Bare-Naked Potato Stems: advice needed–

Here’s my potato patch, the morning after the hail storm:

Potatoes_alley_after_hail_3

You’ll have to take my word for it that two days ago it looked quite bright and bushy-tailed in a potato-patchy sort of way. Looking at that patch last week, one could believe that some potatoes, even in this age of slippery values,  retained a strong sense of purpose in their potato-hood. Proud to be potatoes, they seemed enthusiastic about this business of producing little potatoes.

But now look at it.

Anyone got any idea what to do with a potato patch that looks like this? They were just about to flower. I’ve mulched the bed heavily to protect any potatoes from heat (once the ice melts, that is.) (Maybe a course of lecures on the work-ethic of potatoes? I’ll ask Bush for his post-Katrina action plan; that should help.)

There were plenty of small pine bits about for mulching, so that part was easy. I thought I’d wait and see if there’s any sign of life from these stems. I’m inclined to leave the plants that sprout new leaves and yank any that just keel over and give up the ghost, to keep them from rotting in the ground. There are potatoes; I checked.

Does anyone have any actual information or experience that bears on this denuded potato-stem situation? Relevant moral or work-ethic lectures also welcome.

7 Responses to Bare-Naked Potato Stems: advice needed–

  1. If there is a chance of the foliage coming back that doesn’t mean they are going to flower again does it? We can’t find ANYTHING online about what to do when this happens.
    If they were just about finished with their lifecycle, then maybe you can get away with digging them up and using them now. Okay… guess none of that was much help… dang it!!
    Back to my morning coffee…

  2. I think I would just throw in the trowel and dig up the new potatoes this year. If you let them regrow, you’ll probably take all the energy from the potatoes underneath.~~Dee

  3. Oh my god, Dee, that’s an awful prospect, and it never occurred to me. I think I’ll head out with a trowel this morning. Okay, afternoon.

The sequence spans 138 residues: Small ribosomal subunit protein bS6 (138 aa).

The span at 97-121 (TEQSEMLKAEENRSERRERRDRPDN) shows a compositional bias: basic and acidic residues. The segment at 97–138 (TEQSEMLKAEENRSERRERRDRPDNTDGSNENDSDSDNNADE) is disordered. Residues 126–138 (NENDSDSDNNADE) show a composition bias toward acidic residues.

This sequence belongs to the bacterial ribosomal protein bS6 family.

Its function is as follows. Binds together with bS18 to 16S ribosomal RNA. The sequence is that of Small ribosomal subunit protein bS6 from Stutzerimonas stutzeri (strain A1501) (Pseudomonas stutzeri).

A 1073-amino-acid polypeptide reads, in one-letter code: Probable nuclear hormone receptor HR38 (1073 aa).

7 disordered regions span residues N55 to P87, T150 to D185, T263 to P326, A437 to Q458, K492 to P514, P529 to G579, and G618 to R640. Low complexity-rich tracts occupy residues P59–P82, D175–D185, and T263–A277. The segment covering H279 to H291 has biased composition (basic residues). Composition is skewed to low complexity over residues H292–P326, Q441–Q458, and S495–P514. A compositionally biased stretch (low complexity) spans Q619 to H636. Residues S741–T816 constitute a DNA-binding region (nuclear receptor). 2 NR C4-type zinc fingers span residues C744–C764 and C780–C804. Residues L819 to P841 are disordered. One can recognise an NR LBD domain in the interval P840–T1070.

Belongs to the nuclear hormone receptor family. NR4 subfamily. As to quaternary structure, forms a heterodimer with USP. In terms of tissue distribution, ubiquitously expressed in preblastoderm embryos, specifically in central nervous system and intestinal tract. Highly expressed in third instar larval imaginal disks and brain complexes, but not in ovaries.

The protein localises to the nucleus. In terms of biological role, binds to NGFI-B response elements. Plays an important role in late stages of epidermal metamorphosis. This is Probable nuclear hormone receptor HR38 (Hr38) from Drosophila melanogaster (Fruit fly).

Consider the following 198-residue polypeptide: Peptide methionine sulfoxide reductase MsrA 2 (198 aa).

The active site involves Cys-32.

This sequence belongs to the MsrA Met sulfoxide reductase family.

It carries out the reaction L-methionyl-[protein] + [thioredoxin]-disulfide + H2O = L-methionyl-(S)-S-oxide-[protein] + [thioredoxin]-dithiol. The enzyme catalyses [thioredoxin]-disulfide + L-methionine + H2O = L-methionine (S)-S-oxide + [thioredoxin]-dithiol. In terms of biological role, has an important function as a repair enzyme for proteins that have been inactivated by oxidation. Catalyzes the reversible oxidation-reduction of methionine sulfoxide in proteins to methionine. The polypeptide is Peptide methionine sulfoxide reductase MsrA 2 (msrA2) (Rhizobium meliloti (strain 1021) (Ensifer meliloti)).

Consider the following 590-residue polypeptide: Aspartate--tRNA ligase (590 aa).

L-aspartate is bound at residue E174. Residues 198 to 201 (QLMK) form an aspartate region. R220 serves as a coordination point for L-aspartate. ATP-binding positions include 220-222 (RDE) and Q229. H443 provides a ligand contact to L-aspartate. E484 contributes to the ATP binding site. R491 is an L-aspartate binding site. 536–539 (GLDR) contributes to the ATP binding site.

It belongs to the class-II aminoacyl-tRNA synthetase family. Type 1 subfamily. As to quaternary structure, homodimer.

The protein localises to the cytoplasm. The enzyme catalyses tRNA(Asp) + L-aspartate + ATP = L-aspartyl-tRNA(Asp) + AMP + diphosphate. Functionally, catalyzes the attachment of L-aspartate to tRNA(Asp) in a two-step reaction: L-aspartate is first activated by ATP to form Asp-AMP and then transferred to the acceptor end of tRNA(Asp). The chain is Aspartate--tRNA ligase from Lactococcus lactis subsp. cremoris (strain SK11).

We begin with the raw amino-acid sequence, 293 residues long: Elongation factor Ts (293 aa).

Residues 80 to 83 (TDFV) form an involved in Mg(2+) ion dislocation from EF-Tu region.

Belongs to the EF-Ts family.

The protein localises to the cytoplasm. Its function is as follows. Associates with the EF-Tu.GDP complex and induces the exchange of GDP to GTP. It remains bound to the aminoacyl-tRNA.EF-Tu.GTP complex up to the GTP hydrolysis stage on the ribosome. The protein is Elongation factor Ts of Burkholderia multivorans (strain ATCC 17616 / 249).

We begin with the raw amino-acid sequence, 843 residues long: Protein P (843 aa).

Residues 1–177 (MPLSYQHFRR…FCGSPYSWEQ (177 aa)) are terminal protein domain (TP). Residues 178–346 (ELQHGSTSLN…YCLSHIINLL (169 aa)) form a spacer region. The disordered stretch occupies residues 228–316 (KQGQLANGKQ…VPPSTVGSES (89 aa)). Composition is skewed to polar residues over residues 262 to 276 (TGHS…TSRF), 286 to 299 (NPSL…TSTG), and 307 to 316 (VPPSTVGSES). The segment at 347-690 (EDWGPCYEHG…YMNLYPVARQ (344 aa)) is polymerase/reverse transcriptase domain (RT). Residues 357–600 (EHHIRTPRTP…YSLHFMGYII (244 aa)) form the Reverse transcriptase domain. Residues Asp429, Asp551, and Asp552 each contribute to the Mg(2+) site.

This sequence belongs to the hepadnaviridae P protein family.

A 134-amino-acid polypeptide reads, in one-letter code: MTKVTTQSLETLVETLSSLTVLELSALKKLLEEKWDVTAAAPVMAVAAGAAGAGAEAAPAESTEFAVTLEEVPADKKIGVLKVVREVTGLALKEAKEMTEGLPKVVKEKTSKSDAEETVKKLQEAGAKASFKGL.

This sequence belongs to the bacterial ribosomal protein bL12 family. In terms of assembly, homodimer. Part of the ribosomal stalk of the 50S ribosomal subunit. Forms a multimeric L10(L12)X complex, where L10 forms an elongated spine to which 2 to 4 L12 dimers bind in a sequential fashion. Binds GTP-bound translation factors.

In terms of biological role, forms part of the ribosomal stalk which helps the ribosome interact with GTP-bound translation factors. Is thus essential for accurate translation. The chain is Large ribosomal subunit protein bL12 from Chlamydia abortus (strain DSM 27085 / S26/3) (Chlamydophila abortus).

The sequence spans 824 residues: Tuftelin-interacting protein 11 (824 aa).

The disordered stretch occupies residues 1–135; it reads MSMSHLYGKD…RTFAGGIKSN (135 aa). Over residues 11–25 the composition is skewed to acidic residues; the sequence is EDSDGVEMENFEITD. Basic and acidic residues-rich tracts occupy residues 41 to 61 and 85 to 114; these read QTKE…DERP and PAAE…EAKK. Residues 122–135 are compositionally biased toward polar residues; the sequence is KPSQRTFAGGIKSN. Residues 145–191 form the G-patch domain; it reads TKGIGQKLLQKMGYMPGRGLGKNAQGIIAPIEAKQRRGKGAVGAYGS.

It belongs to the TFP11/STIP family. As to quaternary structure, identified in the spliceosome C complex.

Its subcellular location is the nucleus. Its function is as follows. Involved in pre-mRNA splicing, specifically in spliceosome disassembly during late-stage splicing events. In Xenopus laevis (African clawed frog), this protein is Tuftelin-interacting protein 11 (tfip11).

Shibaguyz, thanks for the internet attempt. I couldn’t even think what to enter for search terms!
    –Kate

  4. Well, I got out there with a gardening fork, looked at the new growth on the decimated stems, and hadn’t the heart to proceed. Marched back inside and hit the web, which I simply hadn’t had the heart for earlier.
    “Potaoes midseason damage” brought up mostly pest-related sites, but at least one mentioned hail. “Potatoes hail damage” gave me a couple of real sites, both discussing recovery after hail, and neither talking about getting the potatoes out of the ground as fast as possible.
    So, I’m putting the digger away.
    –Kate

  5. Wise girl, Kate. If there’s any chance that they’ll resprout and flower, then you’re going to get bigger spuds. If no foliage grows back, it’s best to shear off the stems and leave the spuds in the ground to harden for a couple of weeks. These won’t get any bigger, but will store better than if you dig them up now.
    So either way – leave them for a bit and see what happens!

  6. While I’ve not quite had that kind of hail decimation, I have had my share of collapsed and lazy potatoes. Heavy rains the past two years have smashed them down flat and killed some of the plants. On the truly dead, I dig up the new potatoes. On the collapsed and weary, I have actually staked them up! Works for me. The plants reinvigorate and produce some nice potatoes.

  7. That’s a real shame…there’s nothing worse than something we can’t control ruining our hard work and efforts! I’m truly fascinated by it though, they must have been blummin’ big and constant hailstones to cause that must damage. What have you decide to do?

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